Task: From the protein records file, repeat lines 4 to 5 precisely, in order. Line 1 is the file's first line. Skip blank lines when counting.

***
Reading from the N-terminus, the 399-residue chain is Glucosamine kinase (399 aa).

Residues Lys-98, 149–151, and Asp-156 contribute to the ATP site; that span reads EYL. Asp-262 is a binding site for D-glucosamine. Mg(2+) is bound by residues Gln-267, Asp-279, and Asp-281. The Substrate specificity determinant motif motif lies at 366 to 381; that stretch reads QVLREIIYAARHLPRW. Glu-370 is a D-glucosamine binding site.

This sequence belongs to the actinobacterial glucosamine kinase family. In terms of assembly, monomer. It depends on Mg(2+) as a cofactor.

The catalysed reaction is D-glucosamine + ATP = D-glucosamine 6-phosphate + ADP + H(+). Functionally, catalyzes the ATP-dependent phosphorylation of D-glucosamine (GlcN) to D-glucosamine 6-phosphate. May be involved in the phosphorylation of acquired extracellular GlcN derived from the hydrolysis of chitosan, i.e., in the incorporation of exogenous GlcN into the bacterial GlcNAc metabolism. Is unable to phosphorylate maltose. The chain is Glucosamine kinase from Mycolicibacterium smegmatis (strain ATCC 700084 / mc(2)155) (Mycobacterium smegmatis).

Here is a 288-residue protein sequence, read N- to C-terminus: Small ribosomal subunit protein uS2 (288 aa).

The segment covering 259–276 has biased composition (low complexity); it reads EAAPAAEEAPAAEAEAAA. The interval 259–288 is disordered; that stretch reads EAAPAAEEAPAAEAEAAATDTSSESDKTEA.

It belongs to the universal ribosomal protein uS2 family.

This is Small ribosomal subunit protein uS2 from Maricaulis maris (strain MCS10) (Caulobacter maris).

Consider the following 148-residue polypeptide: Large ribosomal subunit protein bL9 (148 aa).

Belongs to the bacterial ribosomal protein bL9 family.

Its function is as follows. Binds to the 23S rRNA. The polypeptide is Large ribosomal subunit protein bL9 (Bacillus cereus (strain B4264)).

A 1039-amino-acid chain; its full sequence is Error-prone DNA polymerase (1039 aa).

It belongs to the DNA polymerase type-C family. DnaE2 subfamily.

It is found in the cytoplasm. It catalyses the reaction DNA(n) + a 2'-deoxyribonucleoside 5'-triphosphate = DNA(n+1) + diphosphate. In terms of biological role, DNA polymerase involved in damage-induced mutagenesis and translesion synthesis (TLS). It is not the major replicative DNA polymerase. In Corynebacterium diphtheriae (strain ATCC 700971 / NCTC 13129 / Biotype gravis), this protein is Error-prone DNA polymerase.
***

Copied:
The catalysed reaction is D-glucosamine + ATP = D-glucosamine 6-phosphate + ADP + H(+). Functionally, catalyzes the ATP-dependent phosphorylation of D-glucosamine (GlcN) to D-glucosamine 6-phosphate. May be involved in the phosphorylation of acquired extracellular GlcN derived from the hydrolysis of chitosan, i.e., in the incorporation of exogenous GlcN into the bacterial GlcNAc metabolism. Is unable to phosphorylate maltose. The chain is Glucosamine kinase from Mycolicibacterium smegmatis (strain ATCC 700084 / mc(2)155) (Mycobacterium smegmatis).

Here is a 288-residue protein sequence, read N- to C-terminus: Small ribosomal subunit protein uS2 (288 aa).